U.S. Rep. Andre Carson, an Indianapolis Democrat who is one of only two Muslims in Congress, is coming under attack for a speech he gave to the Islamic Circle of North America.
André Carson, created controversy when he told an Islamic Circle of North America convention that; American schools should be modeled after Madrassas, or Islamic schools that are built on the foundations of the Quran, WND reports.
The headline on one blog read: “Rep. Andre Carson: American schools won’t excel until the foundation is the Koran.”
Really? Well, no, Carson didn’t say that. What Carson did say was that schools could learn something about innovation from madrassas, the Islamic religious schools. It is about four sentences in a 19-minute speech, given May 26 in Hartford, Conn., as the group held its annual gathering.
The full speech is about being proud to be a Muslim-American and notes that Muslims have been part of the nation from its inception and have much to offer. The conference’s theme was on addressing Islamophobia.
He said he believed faith-based schools, with smaller class sizes, are able to be more experimental and address different kinds of learners.
“They’re given a different kind of freedom to tap into these young American minds,” Carson said.
Asked if he was saying that the Koran should be in the public school classroom, Carson said: “No, no, no.”
Carson said that whether a religious school teaches the Bible, the Torah, the Bhagavad Gita or the Koran, “there’s something to be said about the success rates of faith-based learning institutions that we might be able to extract some principles or some methodology from.”
As anti-Muslim rhetoric rises locally and nationally — some of it fueled by the presidential campaign — a group of Chicago-area Muslims is battling back, using tactics including a television ad campaign and public forums against bigotry.
Gain Peace, an Islamic outreach organization based in Chicago, spent $40,000 in December to counter negative portrayals and produce two television ads intended to promote Islam as a just faith. The spots, which will run through March in the Chicago area on Fox, CNN and TNT, depict friendly Muslim students and professionals and display a phone number and a Web site for more information.
In the presidential race, both Newt Gingrich and Rick Santorum have depicted Islamic Shariah law as a potential threat to United States sovereignty. One of Mitt Romney’s foreign policy advisers, Walid Phares, regularly warns that Muslims aim to take over American institutions and impose Shariah, a legal code based mainly on the Koran that can involve punishments like cutting off the hands of a thief.
Mr. Ahmed, of Gain Peace, dismissed any connection between Islamic Circle and terrorism. “There is always a link people try to make,” he said. “But there is no proof.”
Mr. Redfield, of the University of Illinois at Springfield, said he thought the Muslim groups were smart to combat anti-Muslim rhetoric. “In politics, if you don’t define yourself someone else will,” he said. “They have to be proactive in terms of trying to neutralize ignorance and willful manipulation of negative opinion.”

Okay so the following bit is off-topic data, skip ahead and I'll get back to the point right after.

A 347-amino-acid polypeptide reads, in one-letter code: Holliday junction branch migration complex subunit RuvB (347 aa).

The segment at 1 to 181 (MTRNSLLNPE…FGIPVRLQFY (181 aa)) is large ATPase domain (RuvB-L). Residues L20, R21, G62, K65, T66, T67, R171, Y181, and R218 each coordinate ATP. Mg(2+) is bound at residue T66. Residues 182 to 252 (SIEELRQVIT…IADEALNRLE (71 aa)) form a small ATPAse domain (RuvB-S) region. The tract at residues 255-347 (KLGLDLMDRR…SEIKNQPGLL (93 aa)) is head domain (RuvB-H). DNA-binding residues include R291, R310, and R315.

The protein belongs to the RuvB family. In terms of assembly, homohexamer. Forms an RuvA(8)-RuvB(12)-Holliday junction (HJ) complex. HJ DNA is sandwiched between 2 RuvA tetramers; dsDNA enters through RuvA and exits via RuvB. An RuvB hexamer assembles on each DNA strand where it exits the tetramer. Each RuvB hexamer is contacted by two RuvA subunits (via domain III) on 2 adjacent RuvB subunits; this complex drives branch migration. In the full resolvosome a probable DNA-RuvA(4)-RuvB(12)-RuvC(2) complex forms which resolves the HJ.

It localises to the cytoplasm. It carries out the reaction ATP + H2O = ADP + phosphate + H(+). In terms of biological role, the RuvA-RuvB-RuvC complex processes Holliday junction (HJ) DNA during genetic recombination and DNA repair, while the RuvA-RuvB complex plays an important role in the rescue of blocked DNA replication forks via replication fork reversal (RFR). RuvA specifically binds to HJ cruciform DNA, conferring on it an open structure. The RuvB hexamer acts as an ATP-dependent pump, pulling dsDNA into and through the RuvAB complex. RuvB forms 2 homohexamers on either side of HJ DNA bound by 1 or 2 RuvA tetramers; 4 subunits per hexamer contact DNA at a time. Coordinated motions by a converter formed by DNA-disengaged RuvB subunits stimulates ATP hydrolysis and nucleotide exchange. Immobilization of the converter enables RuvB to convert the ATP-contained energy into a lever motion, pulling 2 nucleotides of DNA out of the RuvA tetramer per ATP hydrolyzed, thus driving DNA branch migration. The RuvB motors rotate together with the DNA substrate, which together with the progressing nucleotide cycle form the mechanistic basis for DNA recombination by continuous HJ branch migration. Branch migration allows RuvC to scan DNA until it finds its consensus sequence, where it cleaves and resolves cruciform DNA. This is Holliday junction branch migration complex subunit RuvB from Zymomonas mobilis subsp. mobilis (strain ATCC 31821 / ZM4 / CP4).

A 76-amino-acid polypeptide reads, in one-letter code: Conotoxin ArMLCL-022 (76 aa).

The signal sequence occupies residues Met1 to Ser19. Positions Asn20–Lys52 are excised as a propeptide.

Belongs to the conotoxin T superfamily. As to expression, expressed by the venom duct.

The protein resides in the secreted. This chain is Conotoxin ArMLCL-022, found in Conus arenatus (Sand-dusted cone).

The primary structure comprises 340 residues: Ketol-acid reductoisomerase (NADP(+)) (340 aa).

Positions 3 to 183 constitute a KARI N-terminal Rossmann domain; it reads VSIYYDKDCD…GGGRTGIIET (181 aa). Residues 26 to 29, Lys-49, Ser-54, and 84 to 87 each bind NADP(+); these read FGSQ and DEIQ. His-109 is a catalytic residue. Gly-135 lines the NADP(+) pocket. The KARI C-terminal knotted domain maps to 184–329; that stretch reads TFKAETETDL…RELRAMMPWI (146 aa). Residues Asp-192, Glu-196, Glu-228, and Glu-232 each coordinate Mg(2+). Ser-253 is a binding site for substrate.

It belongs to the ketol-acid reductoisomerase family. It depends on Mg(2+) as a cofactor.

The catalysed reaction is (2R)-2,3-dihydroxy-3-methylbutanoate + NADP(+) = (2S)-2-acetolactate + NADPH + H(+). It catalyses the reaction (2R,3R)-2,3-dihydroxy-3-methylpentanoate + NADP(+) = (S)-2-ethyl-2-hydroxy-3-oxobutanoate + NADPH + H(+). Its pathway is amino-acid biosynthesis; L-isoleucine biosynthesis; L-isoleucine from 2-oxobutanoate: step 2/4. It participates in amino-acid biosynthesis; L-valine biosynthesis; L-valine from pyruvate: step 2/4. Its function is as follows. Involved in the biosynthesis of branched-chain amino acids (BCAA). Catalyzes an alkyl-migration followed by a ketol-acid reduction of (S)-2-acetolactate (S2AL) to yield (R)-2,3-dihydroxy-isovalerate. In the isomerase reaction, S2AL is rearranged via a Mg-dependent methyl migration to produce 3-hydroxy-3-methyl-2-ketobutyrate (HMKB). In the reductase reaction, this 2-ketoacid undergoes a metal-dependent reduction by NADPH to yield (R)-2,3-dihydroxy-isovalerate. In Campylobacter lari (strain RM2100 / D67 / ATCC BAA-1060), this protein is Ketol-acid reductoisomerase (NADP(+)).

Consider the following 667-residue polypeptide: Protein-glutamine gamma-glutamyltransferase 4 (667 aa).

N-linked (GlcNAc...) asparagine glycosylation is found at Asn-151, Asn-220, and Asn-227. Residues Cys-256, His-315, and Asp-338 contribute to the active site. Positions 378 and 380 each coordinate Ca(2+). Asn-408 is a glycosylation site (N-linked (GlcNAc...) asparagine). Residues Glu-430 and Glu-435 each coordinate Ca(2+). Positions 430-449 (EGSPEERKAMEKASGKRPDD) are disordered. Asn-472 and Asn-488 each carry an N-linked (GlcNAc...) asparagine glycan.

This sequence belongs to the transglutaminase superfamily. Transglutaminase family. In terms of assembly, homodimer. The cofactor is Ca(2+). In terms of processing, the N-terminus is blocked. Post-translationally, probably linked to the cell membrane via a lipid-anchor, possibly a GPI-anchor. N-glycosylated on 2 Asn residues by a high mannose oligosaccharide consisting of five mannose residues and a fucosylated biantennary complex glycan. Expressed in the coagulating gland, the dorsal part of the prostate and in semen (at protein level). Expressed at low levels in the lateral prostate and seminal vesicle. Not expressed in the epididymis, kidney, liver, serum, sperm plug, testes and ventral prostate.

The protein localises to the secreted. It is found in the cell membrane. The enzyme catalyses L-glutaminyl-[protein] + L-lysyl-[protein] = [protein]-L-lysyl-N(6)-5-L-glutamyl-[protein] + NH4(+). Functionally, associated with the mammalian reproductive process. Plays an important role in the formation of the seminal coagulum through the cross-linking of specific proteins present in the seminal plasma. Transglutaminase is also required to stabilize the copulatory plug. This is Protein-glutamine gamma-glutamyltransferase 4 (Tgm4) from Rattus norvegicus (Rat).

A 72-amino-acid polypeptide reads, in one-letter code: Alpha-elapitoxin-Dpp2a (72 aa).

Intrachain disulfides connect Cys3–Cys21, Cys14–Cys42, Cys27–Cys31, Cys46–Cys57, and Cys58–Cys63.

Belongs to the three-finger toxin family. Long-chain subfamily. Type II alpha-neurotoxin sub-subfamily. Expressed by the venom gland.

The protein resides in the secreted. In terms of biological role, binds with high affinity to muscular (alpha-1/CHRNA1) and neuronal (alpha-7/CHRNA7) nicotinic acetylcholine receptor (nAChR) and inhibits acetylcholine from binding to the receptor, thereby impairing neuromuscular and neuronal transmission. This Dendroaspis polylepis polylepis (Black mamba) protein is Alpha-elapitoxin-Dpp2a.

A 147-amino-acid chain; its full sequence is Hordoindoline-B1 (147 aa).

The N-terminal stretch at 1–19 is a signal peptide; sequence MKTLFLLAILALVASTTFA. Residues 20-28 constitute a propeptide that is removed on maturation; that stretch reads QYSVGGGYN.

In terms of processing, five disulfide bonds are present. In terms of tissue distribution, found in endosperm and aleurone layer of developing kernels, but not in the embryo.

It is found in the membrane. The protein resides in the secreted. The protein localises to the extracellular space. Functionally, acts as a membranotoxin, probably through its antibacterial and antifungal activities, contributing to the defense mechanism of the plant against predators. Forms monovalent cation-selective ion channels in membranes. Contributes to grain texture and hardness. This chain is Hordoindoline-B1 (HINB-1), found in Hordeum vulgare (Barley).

Islamic Circle hopes to distribute the television ads nationwide.
Volunteers from the Minnesota chapter of Islamic Circle of North America took to the “Great Minnesota Get-Together” to repair the image of Muslims in America. A poll released last week showed many Americans have the same mixed feelings about the Muslim faith. The nonpartisan Pew Research Center found that most Americans doubt that Islam is likelier than other faiths to encourage violence and believe Muslims should have equal rights to build houses of worship. But more people have an unfavorable than favorable view of Islam by 38 to 30 percent – nearly a reversal of findings on the same poll question in 2005, when 41 percent had favorable views compared with 36 percent unfavorable.
The annual Islamic Circle of North America convention drew thousands at the Connecticut Convention Center in Hartford, bringing Muslims from a wide variety of backgrounds, mixing “tradition” with the “modern.” Women with headscarves holding Starbucks coffee cups, American converts, and Muslim Americans from states including Texas and the Carolinas came to the convention, drawing more than 15,000 people. Themes of the convention included family, educating young people on the “true meaning” of Islam, and helping overcome misperceptions of Muslims to non-Muslims.
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The annual Islamic Circle of North America convention drew thousands at the Connecticut Convention Center in Hartford, bringing Muslims from a wide variety of backgrounds, mixing tradition with the modern. Women with headscarves holding Starbucks coffee cups, American converts, and Muslim Americans from states including Texas and the Carolinas came to the convention, drawing more than 15,000 people. Themes of the convention included family, educating young people on the true meaning of Islam, and helping overcome misperceptions of Muslims to non-Muslims.